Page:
While we have set ourselves up quite nicely on our small block, it's not enough. There's a lot that you can do to prepare for change, to reduce your overheads and provide for more of your own needs where you live, but if times really do get tough, what happens to everyone else? There's only so many pieces in my pie.
|What goes down must grow up. Illustration used with permission from Michael Leuing|
On hearing of her latest tour I met with the new BEAM committee (I stepped down as president last month) to put forward a proposed event. With BEAM's support, I've taken it on and are bringing Nicole to Seymour on Thursday the 2nd of October. We'll be having a bit of a BBQ in front of the VRI Hall (near the railway station car park) from 6pm, with the event kicking off at 7pm - $10 per person, students free.
I'll be making a short presentation about how our local communities have been working behind the scenes to prepare already and put some of what she has discussed into a local context. I'll also have some permaculture publications available for sale on the night.
If you live somewhere nearby I hope you can join us - should be a great evening that will stimulate some great discussions, and hopefully actions.
Some more about Nicole and the event:
What if housing prices took a sudden drop? If the next financial crisis was worse than the 1930's Great Depression? If fuel and food prices skyrocket?International speaker and writer Nicole Foss, who toured recently with David Holmgren, will come to Seymour on Thursday October the 2nd to explain why we are facing an era of financial crisis and rapid economic contraction and what we can do about it. She will address the implications of the global situation and the need for us to simplify our lives and focus on building resilience in our local communities.
“Reaching limits to growth will impose severe consequences, but these can be mitigated. Acting to create conditions conducive to adaptation in advance can make a difference to how crises are handled and the impact they ultimately have.” Nicole Foss
In her solution orientated presentation, Nicole will be detailing what we can do in advance to secure our families and communities for the long term in light of a coming period of uncertainty. She will discuss alternative methods of trade and ways to organise ourselves in challenging times.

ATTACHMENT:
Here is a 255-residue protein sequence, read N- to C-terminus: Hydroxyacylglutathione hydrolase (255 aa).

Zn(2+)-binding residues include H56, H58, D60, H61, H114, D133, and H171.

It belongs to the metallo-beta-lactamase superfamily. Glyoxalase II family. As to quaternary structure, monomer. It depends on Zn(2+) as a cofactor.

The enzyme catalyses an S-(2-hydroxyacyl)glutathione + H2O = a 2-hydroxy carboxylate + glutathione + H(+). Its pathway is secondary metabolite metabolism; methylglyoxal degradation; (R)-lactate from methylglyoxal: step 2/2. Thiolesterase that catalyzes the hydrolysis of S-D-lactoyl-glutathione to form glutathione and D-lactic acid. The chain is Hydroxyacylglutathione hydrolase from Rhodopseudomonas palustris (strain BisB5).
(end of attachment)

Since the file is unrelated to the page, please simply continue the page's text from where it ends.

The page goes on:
There will be advice on how to prepare for fossil fuel shortage and economic collapse, looking at the range of choices available to people at the individual, family and community levels. She’ll explore the advantages and disadvantages of living in various environments; urban, rural, suburban retrofit, intentional communities and eco-villages.
Nicole will share practical views on how to prepare for the looming threats of financial crisis, peak oil and limits to food and water supply. While collapse may or may not be imminent Nicole provides a vision for the future to make any eventual fall less severe for those who prepare.
|VRI Hall at J W Elliott Reserve, Seymour Victoria|
Download the Nicole Foss Flyer - please share the event with your networks or in Facebook
Nicole featured recently on Radio National's Big Ideas - Listen to it here: Building Resilience in an Era of Limits to Growth
Brief BioNicole M. Foss is co-editor of The Automatic Earth (TAE), where she writes under the alias Stoneleigh. She and her writing partner have been chronicling and interpreting the on-going credit crunch as the most pressing aspect of our current multi-faceted predicament. The site integrates finance, energy, environment, climate, psychology, population and real politik in order to explain why we find ourselves in a state of crisis and what we can do about it. Prior to the establishment of TAE, she was previously editor of The Oil Drum Canada, where she wrote on peak oil and finance.
Nicole ran the Agri-Energy Producers' Association of Ontario, where she has focused on farm-based biogas projects and grid connections for renewable energy. While living in the UK she was a Research Fellow at the Oxford Institute for Energy Studies, where she specialised in nuclear safety in Eastern Europe and the Former Soviet Union, and conducted research into electricity policy at the EU level.
Her academic qualifications include a BSc in biology from Carleton University in Canada (where she focused primarily on neuroscience and psychology), a post-graduate diploma in air and water pollution control, the common professional examination in law and an LLM in international law in development from the University of Warwick in the UK.
She was granted the University Medal for the top science graduate in 1988 and the law school prize for the top law school graduate in 1997.
Links to her WorkThe World According to Automatic Earth
Nicole Foss on Global Financial Bubbles
Nicole Foss on Cheap Energy
Nicole Foss on Alternative Energy
Nicole Foss on Decoupling
Testimonial_from David Holmgren